Arrest made in connection with swatting case that killed Kansas man

Hannah Rogers
December 31, 2017

Los Angeles police have arrested a 25-year-old man on suspicion of making the swatting call that ended with a Wichita man being killed by police. In October 2015, Tyler Raj Barriss was charged with two felony counts of false report of bomb to a business, one felony count of criminal threats, and one misdemeanor count of dissuading a witness from reporting a crime, according to the Los Angeles County District Attorney's Office.

Authorities later learned that the call was a hoax, known as swatting, in which people falsely report an emergency to authorities that requires a police response, usually by Special Weapons and Tactics, or SWAT, teams.

At Thursday night's police briefing, Wichita Police Department Deputy Chief Troy Livingston was asked whether this was a "swatting" incident or a prank.

Swatting has gained traction across the country with online gamers. Wichita police were sent to that address, which belonged to Finch, believing someone had killed their father and was holding several other family members hostage.

"I already poured gasoline all over the house, I might just set it on fire", he told the dispatcher, according to a recording of the call published on the newspaper website.

"That was the information we were working off of", he said, explaining that officers went to the house ready for a hostage situation and they "got into position". Livingston didn't mention discuss the online game but said investigators were tracking online leads. Those who try to cause the swatting incident will use caller ID spoofing or other techniques to disguise their number as being local.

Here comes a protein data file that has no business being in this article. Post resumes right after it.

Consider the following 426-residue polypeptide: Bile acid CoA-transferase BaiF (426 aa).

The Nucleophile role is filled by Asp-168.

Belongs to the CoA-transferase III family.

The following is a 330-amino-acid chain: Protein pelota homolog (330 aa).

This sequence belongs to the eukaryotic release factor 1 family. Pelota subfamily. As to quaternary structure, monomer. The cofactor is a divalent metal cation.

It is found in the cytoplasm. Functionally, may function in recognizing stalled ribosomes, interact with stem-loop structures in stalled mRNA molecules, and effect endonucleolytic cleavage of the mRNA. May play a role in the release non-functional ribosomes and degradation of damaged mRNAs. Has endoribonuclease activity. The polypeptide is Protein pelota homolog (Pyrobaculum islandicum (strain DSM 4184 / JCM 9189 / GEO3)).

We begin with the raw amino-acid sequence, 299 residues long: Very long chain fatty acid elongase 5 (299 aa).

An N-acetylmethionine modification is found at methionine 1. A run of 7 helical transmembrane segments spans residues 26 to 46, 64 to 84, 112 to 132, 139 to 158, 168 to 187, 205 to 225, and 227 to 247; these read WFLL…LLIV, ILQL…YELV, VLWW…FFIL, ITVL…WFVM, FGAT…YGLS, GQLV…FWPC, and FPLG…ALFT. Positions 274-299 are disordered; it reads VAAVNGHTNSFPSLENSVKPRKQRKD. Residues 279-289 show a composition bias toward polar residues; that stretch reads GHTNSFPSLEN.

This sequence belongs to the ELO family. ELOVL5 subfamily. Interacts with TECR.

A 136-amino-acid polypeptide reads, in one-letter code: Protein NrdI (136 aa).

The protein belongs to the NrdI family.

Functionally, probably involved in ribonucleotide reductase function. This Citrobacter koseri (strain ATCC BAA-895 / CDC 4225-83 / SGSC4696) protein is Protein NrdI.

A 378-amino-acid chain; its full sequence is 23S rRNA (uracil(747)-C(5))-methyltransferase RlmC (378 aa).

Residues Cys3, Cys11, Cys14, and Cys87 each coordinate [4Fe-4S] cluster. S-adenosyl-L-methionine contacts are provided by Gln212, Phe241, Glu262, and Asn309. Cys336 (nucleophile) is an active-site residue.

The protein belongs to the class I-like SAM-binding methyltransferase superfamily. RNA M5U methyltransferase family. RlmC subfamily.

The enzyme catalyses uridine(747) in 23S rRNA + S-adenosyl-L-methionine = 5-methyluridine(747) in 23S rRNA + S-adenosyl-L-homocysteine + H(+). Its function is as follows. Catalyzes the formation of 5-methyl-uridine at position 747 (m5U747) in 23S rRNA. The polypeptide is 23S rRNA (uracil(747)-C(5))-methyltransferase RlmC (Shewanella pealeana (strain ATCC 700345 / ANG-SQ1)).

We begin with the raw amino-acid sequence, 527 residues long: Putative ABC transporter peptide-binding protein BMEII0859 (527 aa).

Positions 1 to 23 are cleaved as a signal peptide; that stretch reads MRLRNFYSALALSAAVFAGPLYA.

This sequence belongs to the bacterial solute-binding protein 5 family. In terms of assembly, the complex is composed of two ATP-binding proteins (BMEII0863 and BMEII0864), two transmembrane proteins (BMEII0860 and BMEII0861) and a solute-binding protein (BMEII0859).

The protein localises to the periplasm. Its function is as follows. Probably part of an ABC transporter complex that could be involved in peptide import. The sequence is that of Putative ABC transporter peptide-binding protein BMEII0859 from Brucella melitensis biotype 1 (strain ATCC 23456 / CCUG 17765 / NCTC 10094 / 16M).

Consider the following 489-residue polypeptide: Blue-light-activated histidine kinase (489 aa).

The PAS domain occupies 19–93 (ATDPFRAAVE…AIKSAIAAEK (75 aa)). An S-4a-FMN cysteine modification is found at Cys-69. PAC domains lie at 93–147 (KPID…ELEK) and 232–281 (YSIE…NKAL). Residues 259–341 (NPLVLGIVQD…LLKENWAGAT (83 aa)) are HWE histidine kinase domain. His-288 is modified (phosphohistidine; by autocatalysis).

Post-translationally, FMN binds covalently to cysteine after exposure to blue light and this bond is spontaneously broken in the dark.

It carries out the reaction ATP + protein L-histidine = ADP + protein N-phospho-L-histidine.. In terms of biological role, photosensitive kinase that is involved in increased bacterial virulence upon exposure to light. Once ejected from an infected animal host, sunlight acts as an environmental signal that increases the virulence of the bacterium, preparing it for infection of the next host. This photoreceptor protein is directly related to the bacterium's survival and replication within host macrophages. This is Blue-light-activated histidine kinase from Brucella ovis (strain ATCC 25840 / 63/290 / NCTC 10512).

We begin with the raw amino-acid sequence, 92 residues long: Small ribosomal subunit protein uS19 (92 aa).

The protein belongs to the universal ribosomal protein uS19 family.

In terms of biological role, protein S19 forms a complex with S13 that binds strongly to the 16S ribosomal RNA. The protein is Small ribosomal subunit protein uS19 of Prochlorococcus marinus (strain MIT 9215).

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Officer Paul Cruz, a spokesman for the Wichita police, said the two city police departments are working with the Federal Bureau of Investigation on the case, but provided no further details including on possible charges or extradition. Finch died a few minutes later at a hospital. He raised them again, and then lowered them for a second time, Livingston said.

"The irresponsible actions of a prankster put people and lives at risk", Livingston said. Chief Livingston said Finch was unarmed. "The incident is a nightmare for everyone involved".

She told The Wichita Eagle that her son had screamed before being shot and insisted he did not play video games.

"What gives the cops the right to open fire?" she asked.

Lisa Finch on Friday told reporters "that cop murdered my son over a false report in the first place".

While there's no confirmation yet that Barriss is "SWauTistic", the Twitter user who claimed to be one of the Call of Duty players and admitted to Krebs On Security's Brian Krebs that he was the one who made the call, the LA Times has found that Barriss has a history of such pranks. Due to the action of a prankster, we have an innocent victim.

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